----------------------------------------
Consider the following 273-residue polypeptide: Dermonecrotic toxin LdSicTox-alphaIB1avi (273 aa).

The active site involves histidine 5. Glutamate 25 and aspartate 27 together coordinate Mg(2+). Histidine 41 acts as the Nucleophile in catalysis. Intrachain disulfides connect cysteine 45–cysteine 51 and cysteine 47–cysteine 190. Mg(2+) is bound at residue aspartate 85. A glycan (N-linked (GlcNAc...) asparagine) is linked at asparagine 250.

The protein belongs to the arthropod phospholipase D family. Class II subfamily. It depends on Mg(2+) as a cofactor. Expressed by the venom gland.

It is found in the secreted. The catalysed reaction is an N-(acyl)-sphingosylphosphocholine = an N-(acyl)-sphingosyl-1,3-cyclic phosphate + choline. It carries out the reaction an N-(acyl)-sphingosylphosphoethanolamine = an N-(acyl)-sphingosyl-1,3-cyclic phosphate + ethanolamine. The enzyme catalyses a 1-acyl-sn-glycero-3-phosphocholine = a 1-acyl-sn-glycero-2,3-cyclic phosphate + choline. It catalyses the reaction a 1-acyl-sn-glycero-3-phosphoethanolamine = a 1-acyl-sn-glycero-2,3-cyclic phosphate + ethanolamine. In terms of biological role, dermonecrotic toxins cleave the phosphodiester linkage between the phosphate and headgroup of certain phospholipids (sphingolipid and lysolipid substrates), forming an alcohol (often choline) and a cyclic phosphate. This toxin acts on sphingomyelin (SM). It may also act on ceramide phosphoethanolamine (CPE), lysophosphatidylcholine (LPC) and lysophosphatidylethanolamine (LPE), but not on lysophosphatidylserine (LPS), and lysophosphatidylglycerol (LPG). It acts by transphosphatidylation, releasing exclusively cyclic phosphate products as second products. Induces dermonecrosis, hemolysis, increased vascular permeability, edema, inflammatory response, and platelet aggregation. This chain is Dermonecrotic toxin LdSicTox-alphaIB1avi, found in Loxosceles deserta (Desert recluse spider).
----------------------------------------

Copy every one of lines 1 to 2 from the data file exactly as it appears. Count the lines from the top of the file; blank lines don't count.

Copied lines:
Consider the following 273-residue polypeptide: Dermonecrotic toxin LdSicTox-alphaIB1avi (273 aa).

The active site involves histidine 5. Glutamate 25 and aspartate 27 together coordinate Mg(2+). Histidine 41 acts as the Nucleophile in catalysis. Intrachain disulfides connect cysteine 45–cysteine 51 and cysteine 47–cysteine 190. Mg(2+) is bound at residue aspartate 85. A glycan (N-linked (GlcNAc...) asparagine) is linked at asparagine 250.